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Putting It All Together

 
The African-Americans who labored in the rail yards and on dining cars under adverse conditions made contributions to the rail industry for many decades with little or no recognition and little chance for advancement. Exclusion from the labor organizations that represented the interests of other workers meant that conditions improved very little until A. Philip Randolph began organizing the Pullman porters and working for the inclusion of black workers in unions representing other railroad trades. The following activities are designed to encourage students to look more closely at this aspect of railroad history.
 

Activity 1: A. Philip Randolph: A Life of Service
Use your research skills to acquire information about the life of A. Philip Randolph. There are books and extensive internet resources available about his contributions on behalf of railroad workers and in numerous other areas of American life. Compile a list of his accomplishments and create a chronology that highlights the top ten or more as a profile of his life. Use any artistic skills you may have to make this chronology something that you would display in your classroom or another location in your school.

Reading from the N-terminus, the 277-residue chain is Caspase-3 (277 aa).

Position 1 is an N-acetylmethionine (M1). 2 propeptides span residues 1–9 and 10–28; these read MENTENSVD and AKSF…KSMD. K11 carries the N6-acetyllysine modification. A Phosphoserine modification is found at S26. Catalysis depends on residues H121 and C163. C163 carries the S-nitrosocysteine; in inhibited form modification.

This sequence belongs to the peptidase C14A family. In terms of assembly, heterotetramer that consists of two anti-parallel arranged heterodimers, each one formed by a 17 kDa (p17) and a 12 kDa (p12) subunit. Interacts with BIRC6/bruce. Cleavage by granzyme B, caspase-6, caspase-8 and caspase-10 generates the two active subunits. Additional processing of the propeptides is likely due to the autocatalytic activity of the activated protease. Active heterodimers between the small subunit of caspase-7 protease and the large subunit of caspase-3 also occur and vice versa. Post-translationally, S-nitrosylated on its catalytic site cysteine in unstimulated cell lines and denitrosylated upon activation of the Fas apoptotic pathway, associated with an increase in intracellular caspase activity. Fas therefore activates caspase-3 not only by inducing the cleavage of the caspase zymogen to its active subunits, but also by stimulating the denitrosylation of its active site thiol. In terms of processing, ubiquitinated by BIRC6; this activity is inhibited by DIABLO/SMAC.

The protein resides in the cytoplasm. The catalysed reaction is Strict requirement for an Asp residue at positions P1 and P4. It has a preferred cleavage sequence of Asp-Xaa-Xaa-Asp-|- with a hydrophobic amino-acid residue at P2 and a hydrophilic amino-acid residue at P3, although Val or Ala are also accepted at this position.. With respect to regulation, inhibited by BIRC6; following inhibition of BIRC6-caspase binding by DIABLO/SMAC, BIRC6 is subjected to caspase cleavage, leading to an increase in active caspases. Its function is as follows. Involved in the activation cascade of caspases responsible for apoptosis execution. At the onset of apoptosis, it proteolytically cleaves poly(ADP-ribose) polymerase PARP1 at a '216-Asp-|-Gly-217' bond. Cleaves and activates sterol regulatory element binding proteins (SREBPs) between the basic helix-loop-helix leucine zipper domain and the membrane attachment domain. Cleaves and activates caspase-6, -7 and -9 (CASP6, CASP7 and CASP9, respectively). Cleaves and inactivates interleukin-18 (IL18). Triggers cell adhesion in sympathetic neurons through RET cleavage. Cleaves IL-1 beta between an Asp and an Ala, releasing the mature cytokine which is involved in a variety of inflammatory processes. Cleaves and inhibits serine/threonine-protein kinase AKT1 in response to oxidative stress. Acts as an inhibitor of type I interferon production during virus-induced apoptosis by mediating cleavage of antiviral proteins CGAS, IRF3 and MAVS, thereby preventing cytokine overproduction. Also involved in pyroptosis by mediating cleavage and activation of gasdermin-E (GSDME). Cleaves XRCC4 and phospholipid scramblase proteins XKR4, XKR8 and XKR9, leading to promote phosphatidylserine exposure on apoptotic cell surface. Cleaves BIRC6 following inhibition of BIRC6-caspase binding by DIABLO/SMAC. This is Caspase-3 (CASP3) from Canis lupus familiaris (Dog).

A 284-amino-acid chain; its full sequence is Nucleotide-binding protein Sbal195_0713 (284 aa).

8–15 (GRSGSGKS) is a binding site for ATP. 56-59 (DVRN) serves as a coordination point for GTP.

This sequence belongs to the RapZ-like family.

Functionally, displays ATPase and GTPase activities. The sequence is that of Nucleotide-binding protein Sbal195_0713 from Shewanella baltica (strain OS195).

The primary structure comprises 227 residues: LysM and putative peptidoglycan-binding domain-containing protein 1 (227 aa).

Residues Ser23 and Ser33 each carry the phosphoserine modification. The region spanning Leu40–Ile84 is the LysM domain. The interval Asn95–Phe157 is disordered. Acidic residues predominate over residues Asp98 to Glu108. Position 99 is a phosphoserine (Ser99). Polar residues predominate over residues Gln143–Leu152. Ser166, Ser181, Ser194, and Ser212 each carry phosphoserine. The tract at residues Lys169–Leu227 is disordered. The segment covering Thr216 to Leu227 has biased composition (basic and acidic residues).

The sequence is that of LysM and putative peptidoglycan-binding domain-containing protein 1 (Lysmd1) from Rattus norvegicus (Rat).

Activity 2: African-Americans and the B&O Museum
 
Plan a visit to the B&O Railroad Museum. Explore the exhibits on the 40-acre campus and take a ride on the “mile-one express” as it travels the route of the first commercial railroad in the United States. Be sure to visit the exhibit on Platform #1 devoted to the contributions and history of African-Americans on the B&O. Also, examine history close up on the #409 “combination car” in the roundhouse. The passenger section of the car is a stark reminder of the days when some railroads imposed racial segregation on “Jim Crow” passenger cars.
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